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Black Wave

How Networks and Governance Shaped Japan’s 3/11 Disasters

Black Wave

How Networks and Governance Shaped Japan’s 3/11 Disasters

Despite the devastation caused by the magnitude 9.0 earthquake and 60-foot tsunami that struck Japan in 2011, some 96% of those living and working in the most disaster-stricken region of Tōhoku made it through. Smaller earthquakes and tsunamis have killed far more people in nearby China and India. What accounts for the exceptionally high survival rate? And why is it that some towns and cities in the Tōhoku region have built back more quickly than others?
Black Wave illuminates two critical factors that had a direct influence on why survival rates varied so much across the Tōhoku region following the 3/11 disasters and why the rebuilding process has also not moved in lockstep across the region. Individuals and communities with stronger networks and better governance, Daniel P. Aldrich shows, had higher survival rates and accelerated recoveries. Less-connected communities with fewer such ties faced harder recovery processes and lower survival rates. Beyond the individual and neighborhood levels of survival and recovery, the rebuilding process has varied greatly, as some towns and cities have sought to work independently on rebuilding plans, ignoring recommendations from the national government and moving quickly to institute their own visions, while others have followed the guidelines offered by Tokyo-based bureaucrats for economic development and rebuilding.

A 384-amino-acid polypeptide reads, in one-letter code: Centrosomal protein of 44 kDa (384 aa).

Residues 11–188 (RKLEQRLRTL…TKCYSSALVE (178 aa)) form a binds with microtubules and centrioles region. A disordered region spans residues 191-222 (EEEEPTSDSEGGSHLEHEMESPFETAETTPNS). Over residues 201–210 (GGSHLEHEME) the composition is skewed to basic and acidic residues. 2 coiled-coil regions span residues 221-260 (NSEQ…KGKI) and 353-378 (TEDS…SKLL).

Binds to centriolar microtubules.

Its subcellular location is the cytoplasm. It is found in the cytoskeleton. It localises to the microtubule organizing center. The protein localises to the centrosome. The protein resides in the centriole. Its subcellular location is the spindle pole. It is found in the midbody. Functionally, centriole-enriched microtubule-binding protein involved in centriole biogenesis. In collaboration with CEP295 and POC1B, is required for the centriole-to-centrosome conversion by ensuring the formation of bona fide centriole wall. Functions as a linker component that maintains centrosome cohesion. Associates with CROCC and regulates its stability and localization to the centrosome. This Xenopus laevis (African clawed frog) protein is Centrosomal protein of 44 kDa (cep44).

264 pages | 12 line drawings, 12 tables | 6 x 9 | © 2019